Marcos Rogerio de Lima went from being counted on to get exciting finishes to being a more cautious grapple-ish fighter. He’s seeing some success with this new turn, but in facing Big Ben, he may end up hitting a wall. I realize he finished Ben Sosoli last year, but it was Ben Sosoli. Enough said. De Lima hasn’t fared well against grapplers himself, having been defeated by submission five times over the course of his career, and all five of those have been inside the Octagon. He hits hard, so one might think he’d stick to his bread and butter, but his game plan has clearly evolved into something else, and while Rothwell’s chin has been holding fast, he is 40-years-old and 20 years of his best fighting days are behind him.
Rothwell’s chin is made of an as yet to be determined element, but it’s built for fighting. He hasn’t been knocked out since 2009, and has only been submitted once in that same time frame. He’s had wars with Junior dos Santos, Andrei Arlovski, Blagoy Ivanov and Mark Hunt, yet even in victory, those men were unable to put him away. Something tells me de Lima will likely find the same steadfastness in Ben. Neither guy has the best cardio, although if it came down to that factor, my money would be on Rothwell. This could be de Lima’s night, but the safer pick is Rothwell.
Felicia Spencer vs. Leah Letson
Felicia Spencer To Win By Decision -105
Leah Letson looked very promising on The Ultimate Fighter and her career inside the UFC Octagon kicked off successfully with a win over Julija Stoliarenko, but then she decided to move down to bantamweight—a move that would never materialize. Now, here we are, three years later with nary a fight to speak of at all. That’s a long time to be inactive, and then to come back against a very tough woman that’s been active the whole time. Recipe for defeat, in my most humble opinion. She has power and is very durable, but her skillset is wild and unpolished. Unless she manages to hit a lot harder than Amanda Nunes and Cris Cyborg, I don’t see Spencer falling to anything she launches.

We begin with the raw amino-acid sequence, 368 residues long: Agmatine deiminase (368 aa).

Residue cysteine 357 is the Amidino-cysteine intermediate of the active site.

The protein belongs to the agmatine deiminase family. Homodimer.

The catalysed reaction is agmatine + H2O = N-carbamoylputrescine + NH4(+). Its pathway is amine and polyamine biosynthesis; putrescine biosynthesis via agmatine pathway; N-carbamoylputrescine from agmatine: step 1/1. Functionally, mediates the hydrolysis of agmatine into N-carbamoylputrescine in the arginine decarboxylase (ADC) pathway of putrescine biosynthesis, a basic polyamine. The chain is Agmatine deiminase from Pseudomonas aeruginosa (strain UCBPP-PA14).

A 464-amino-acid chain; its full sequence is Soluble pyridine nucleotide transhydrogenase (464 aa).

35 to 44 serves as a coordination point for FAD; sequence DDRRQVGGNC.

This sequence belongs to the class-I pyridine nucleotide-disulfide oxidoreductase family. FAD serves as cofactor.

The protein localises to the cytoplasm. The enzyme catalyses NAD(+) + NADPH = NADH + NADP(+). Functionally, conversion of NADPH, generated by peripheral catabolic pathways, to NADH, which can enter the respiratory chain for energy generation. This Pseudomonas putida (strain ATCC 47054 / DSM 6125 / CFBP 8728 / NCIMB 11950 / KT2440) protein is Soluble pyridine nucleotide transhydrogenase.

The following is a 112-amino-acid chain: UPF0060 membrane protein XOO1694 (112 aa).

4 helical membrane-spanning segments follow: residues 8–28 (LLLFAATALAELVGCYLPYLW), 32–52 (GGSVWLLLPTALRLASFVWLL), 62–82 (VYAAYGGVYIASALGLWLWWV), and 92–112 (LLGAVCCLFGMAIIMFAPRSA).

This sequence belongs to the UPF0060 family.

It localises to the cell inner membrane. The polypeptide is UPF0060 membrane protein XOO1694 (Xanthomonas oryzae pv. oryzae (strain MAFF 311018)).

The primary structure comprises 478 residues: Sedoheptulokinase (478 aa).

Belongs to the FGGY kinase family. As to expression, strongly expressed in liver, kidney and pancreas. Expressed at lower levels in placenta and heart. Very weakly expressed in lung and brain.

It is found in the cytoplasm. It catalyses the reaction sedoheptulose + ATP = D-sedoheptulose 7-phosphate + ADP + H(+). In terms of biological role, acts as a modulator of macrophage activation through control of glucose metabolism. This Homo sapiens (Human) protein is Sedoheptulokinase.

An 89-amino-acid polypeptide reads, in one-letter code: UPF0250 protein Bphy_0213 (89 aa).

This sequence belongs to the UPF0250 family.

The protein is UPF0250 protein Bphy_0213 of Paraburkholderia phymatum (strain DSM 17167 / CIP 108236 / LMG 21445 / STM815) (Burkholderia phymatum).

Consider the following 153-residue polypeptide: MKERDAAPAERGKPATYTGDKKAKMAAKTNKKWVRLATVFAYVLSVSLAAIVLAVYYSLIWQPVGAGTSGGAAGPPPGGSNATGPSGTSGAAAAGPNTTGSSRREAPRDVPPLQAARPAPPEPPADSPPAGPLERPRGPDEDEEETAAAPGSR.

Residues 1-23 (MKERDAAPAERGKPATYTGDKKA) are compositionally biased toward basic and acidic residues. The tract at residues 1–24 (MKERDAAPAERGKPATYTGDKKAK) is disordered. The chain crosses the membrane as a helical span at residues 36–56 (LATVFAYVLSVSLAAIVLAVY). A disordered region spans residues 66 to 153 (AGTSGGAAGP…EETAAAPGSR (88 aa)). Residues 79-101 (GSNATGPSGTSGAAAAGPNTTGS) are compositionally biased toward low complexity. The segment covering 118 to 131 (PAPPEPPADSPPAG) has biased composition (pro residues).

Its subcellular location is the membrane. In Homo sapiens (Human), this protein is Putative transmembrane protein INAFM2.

Spencer has been a bit of a mixed bag, herself, alternating between wins and losses. Her last fight, a loss against Norma Dumont this past May, came as a shock to many, but she is also a bit unpolished in her standup, so she got tuned up by Dumont. She has good grappling, and if/when this contest hits the ground, I’d imagine she’ll have the edge there. If Letson has worked on her wrestling during her time away, we could see a much more competitive fight, but based on what we’ve actually seen of both women, the ground advantage clearly lies with Spencer. I like Spencer to go the distance in a fight that will likely be made more difficult than it needs to be.
Song Yadong vs. Julio Arce
Song Yadong To Win By Decision +120
This is the best fight on the card outside of the main event and it is an incredibly well-matched one, at that. Yadong has shown that he can hit like a Mack truck, but he’s also demonstrated that he can be a little too patient waiting for his opponent to push the action so he can land big counters. That’s a dangerous approach with Julio Arce, a tricky range striker who also has a heater. If Arce takes the fight to Yadong and tries to keep it inside the phone booth, he’ll be in Song’s wheelhouse. But, if he can constantly force Song to fight at range and keep him on his toes with continuous movement, or if he decides to take the wrestler’s approach that Cody Stamann did, then he’ll have an opportunity to get the W.
Song is coming off a split-decision win over Casey Kenny, getting him back on the winning track, but Arce won’t be an easy out. Kyler Phillips’ win over Yadong might have been a contentious one, but he did show the cracks in Song’s armor, namely that one can keep him at bay with lots of movement and fighting at range. I still like Yadong here, but I think Arce will make this an absolute dog fight that will go the distance.